PARIS : The first deliveries of Boeing's new 787 high-tech Dreamliner airplane may be delayed until July, company officials have told Air France according to a report in Thursday's Les Echos.

The company announced last week there would be a delay in delivery of the aircraft which features a lightweight part-carbon composite structure for increased fuel efficiency following a fire that erupted during a test flight in November.

However, it did not say when it would deliver the first planes to Japan's All Nippon Airways, which had been due to get them in the first quarter of 2011, three years later than initially planned.

The planes "could finally arrive next summer, maybe the end of June or the beginning of July. That is three months later than the last forecast delivery date," the newspaper wrote based on talks between Boeing and Air France executives.

The US aerospace giant last month halted test flights as it investigated an electrical fire that forced an emergency landing.

Boeing said it was developing minor design changes to power distribution panels on the 787 and updates to the systems software that manages and protects power distribution on the plane.

The company has encountered numerous difficulties in bringing the plane to market due to its innovative use of composite materials as well as integrating production in numerous sites. - AFP/ch
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Old December 14th, 2010, 02:35 AM   #280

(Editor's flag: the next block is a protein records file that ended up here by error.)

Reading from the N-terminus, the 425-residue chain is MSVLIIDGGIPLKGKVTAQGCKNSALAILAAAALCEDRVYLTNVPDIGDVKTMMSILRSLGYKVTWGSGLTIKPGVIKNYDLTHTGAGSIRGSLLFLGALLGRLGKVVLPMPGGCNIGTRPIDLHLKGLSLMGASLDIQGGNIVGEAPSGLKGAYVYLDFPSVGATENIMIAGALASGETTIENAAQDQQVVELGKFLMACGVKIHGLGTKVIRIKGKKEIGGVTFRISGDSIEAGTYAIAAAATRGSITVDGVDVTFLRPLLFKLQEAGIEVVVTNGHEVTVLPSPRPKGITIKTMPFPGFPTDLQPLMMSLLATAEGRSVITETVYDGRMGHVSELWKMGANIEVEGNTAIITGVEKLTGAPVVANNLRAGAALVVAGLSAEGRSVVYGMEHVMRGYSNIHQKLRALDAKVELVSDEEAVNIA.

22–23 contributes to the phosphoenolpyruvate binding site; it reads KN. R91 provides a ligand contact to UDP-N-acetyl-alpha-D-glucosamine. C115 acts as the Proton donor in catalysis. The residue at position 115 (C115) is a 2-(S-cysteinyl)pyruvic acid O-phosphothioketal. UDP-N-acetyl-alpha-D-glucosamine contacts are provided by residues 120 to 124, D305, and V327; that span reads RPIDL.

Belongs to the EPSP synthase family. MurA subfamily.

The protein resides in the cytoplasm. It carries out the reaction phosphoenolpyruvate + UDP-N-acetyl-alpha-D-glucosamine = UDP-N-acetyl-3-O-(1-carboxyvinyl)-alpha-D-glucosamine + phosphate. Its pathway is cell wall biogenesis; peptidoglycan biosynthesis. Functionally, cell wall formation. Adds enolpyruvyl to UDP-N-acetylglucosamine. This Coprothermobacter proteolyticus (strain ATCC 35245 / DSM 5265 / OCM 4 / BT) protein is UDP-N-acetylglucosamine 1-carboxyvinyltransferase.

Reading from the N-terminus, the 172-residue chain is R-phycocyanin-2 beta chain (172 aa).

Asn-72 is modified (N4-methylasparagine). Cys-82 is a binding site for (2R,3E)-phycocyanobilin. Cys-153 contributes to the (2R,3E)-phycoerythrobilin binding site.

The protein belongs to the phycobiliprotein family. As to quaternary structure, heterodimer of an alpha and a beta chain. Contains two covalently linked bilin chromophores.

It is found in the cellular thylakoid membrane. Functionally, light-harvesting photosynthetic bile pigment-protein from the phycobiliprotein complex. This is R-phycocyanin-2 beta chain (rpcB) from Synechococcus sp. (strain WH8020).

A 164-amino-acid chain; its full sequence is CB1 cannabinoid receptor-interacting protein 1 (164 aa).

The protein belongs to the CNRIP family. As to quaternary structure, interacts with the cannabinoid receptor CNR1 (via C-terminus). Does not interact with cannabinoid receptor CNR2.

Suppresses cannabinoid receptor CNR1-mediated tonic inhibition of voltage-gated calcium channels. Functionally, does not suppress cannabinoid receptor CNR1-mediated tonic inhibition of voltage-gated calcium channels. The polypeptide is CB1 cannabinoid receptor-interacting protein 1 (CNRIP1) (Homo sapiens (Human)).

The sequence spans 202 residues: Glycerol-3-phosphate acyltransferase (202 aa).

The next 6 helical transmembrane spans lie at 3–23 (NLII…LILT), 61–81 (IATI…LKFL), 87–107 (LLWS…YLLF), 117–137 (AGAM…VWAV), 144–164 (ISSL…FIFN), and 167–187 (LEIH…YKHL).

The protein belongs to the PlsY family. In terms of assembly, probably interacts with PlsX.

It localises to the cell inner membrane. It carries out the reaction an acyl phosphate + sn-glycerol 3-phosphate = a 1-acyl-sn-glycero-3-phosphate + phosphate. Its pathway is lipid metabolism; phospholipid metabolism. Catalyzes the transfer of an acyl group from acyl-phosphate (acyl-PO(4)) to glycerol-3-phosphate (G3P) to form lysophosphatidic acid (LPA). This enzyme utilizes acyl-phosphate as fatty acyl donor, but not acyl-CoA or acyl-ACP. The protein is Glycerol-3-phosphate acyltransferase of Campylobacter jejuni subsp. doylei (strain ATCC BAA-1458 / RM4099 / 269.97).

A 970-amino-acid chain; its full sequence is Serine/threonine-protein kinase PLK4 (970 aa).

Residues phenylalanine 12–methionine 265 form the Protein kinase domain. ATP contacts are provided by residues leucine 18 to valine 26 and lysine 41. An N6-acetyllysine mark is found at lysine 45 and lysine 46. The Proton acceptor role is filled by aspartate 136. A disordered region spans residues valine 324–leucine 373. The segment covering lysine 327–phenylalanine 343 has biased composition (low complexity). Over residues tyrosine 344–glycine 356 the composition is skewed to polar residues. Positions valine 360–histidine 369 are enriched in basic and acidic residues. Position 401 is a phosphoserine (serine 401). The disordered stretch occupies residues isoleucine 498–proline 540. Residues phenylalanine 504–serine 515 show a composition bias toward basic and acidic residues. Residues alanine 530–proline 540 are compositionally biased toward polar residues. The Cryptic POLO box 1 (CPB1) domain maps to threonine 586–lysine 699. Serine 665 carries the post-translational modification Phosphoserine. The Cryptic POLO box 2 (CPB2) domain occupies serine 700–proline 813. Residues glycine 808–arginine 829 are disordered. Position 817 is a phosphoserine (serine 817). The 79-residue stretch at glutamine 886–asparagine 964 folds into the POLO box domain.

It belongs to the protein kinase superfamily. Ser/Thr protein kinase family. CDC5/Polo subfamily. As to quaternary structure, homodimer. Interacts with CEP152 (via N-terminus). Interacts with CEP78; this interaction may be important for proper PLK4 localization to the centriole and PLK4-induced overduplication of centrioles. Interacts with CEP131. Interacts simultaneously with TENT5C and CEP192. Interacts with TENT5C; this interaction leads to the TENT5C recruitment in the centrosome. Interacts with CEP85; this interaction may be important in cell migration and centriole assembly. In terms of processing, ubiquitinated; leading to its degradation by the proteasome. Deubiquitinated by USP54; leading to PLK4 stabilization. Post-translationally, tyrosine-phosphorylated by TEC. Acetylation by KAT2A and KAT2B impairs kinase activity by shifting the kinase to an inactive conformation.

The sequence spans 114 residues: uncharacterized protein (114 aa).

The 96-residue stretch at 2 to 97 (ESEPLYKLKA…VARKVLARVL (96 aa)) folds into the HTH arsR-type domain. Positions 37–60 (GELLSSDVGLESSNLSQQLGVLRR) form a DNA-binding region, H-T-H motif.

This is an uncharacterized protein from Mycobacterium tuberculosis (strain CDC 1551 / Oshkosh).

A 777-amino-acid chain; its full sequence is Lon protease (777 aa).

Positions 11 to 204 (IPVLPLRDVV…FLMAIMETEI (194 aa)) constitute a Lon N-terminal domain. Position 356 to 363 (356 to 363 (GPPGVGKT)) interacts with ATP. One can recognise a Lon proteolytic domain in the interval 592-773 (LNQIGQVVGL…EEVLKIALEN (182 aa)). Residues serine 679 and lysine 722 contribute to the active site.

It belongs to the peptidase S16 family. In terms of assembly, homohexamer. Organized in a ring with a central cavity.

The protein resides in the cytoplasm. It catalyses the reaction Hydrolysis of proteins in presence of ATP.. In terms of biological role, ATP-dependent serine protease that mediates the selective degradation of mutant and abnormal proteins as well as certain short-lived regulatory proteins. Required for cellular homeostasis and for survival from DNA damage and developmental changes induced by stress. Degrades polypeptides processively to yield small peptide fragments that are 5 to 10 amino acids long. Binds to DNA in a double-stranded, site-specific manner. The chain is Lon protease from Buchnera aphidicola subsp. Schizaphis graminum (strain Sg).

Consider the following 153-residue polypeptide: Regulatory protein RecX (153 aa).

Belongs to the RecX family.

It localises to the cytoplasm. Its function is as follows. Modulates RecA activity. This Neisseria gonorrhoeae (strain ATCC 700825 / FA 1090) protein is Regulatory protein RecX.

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Boeing abandonne le 787 pour les courtes distances, augmente ses prix (Tribune de Genève)

NEW YORK | Le constructeur aéronautique américain Boeing a annoncé lundi qu’il cessait de fabriquer la version pour les courtes distances de son nouvel avion 787, dit le Dreamliner, plombé par des problèmes techniques ayant entraîné trois ans de retard sur le calendrier initial. "Le 787-3 n’est plus offert", a indiqué à l’AFP un porte-parole du constructeur.

Boeing n’avait "plus de commandes pour le 787-3 depuis janvier 2010, quand ANA", la compagnie japonaise qui doit recevoir la première livraison du 787, "a converti trois commandes de 787-3 en 787-8", un modèle long courrier, a-t-il ajouté.

"Il n’y aura pas d’autre annulation de commande liée à cette décision" de ne plus proposer le 787-3, a ajouté le porte-parole, soulignant qu’elle n’était en aucun cas liée aux récents problèmes techniques rencontrés par le groupe, et en particulier à l’incendie qui s’est déclaré lors d’un vol d’essai début novembre.

L’action Boeing a reculé de 0,58% lundi à la Bourse de New York, pour terminer à 63,79 dollars.

Boeing a par ailleurs annoncé sur son site internet lundi qu’il augmentait les prix de ses avions de 5,2% en moyenne, avec 5% de hausse des prix catalogue pour le 787-8, et 2% pour le 787-9, le plus gros modèle de la gamme.

Cette augmentation, la première depuis 2008, reflète "une hausse des coûts salariaux, des biens et des services".

Boeing fait valoir qu’Airbus avait "augmenté ses prix de 5,8% au début de l’année", également pour la première fois depuis deux ans.

"L’augmentation du prix du 787 reflète la valorisation par le marché" et "la forte demande pour ce produit", commente le communiqué. "Avec 847 commandes de 56 clients dans le monde, les compagnies aériennes ont constaté la valeur ajoutée que cet avion va amener à leur flotte".

Boeing doit annoncer prochainement un nouveau calendrier de livraison pour le 787 et notamment la première livraison due à la compagnie japonaise ANA, qui aurait dû avoir lieu au premier trimestre.

Le quotidien Les Echos croyait savoir jeudi qu’elle serait repoussée à l’été.
In short: the short distance 787-3 is no longer on sale. Furthermore, 787-8 price will be increased by 5% and 787-9 by 2%. The definition of the date for the first delivery to ANA is still pending.